A city network is a voluntary cooperative grouping on an equal footing of cities in a region or neighbouring regions. The prime aim is to optimise the efficient use of the partners’ endogenous potentials. Central places provide the basis for city networks. To this extent, city networks complement existing planning elements. They can make an important contribution to making planning both more flexible and more oriented towards action and implementation. It is helpful if implementation-oriented objectives are set in cooperation for specific core tasks with spatial impacts in the region.
Two types of city network are distinguished. The first type is the interregional network based on functional commonalities, in which geographical proximity is not decisive. The aims of this type of network might include to join forces to assert common interests in an increasingly integrated Europe, whilst guarding their separate identities, and developing joint strategies for certain policy areas (e.g. university research, technology transfer, city marketing and culture).
The second type is the intraregional network, where cooperation is based on geographical proximity. Networks of this type aim to provide a common focus for the talents and locational assets which exist within a coherent region, and to develop a sense of common regional identity, thereby reducing the rivalry which frequently exists among local authorities, achieving cost savings and exploiting synergies, and establishing a joint regional policy. Under Section 13 of the Federal Spatial Planning Act, cooperation between local authorities must be supported in order to promote developments in individual regions (city networks).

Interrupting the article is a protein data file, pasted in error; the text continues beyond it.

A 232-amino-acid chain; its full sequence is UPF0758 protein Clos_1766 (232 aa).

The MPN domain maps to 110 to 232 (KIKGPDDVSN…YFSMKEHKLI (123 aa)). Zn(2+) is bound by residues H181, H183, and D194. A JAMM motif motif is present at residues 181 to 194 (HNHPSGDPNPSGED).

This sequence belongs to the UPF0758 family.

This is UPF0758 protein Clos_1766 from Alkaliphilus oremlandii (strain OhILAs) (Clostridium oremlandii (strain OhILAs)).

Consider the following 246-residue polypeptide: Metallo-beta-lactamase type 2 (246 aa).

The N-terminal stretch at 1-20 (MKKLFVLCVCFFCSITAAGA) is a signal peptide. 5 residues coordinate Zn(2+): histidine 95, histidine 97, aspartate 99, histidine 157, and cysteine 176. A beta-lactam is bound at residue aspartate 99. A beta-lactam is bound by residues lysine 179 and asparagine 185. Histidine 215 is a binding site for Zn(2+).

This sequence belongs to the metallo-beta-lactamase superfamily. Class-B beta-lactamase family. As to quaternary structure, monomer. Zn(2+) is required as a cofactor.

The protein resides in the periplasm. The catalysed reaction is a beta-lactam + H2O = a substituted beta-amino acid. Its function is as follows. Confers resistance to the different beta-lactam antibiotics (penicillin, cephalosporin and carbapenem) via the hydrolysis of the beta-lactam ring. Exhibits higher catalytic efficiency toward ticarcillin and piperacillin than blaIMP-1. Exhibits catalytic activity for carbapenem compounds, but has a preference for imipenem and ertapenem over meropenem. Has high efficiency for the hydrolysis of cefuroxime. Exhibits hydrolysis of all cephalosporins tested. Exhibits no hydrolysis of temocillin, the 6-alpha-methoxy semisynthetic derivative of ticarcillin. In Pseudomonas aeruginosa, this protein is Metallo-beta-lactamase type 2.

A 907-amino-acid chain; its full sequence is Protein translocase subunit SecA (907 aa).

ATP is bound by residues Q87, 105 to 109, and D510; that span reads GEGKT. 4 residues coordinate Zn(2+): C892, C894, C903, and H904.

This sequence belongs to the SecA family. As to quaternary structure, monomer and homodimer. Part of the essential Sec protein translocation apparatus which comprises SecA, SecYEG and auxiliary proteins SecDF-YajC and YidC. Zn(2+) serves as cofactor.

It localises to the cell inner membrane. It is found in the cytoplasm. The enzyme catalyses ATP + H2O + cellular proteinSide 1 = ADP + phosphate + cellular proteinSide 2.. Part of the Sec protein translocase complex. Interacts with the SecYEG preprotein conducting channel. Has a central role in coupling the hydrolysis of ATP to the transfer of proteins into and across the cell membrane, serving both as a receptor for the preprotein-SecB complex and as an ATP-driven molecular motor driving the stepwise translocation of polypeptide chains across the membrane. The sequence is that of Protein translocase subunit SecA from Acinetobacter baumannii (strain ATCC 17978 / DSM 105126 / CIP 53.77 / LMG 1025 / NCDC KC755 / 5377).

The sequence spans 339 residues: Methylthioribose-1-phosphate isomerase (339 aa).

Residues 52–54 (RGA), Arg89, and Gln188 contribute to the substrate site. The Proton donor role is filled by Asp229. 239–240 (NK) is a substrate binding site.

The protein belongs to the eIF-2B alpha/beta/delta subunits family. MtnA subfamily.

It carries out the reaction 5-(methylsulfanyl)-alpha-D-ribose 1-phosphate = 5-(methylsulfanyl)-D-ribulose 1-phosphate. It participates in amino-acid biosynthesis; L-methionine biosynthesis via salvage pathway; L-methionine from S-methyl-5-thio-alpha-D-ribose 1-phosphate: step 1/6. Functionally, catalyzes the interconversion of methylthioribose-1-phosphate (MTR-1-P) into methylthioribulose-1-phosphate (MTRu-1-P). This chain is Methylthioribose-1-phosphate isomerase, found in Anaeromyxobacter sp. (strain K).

City, townStadt

View in Compendium

A city or town is an urban community  to which the state has granted the right to bear the name. Unlike the status granted by historical city charters, this title has little legal significance. The threshold population for "Stadt" status in most states is about 10,000. However, the legal status of towns and cities in Germany varies considerably.

  • The “amtsangehörige Gemeinde” is a municipality forming part of an administrative association of municipalities. Such communities have transferred their autonomous rights almost entirely to the association (variously termed “Amt,” “Samtgemeinde,” “Verbandsgemeinde”). A "Stadt" belonging to such an association is the exception.
  • The “kreisangehörige Stadt” and “kreisangehörige Gemeinde”, are municipalities belonging to a county (Kreis or Landkreis), which performs many municipal functions on their behalf.
  • The “kreisangehörige Stadt” and “kreisangehörige Gemeinde” with special status. These muncipalities subsumed under counties can perform certain functions of the county if they have a certain population level (between 20,000 and 60,000, depending on the state). From state to state they bear different titles, such as "große Kreisstadt" (major county town), “Sonderstatusstadt” (special status city), and the like.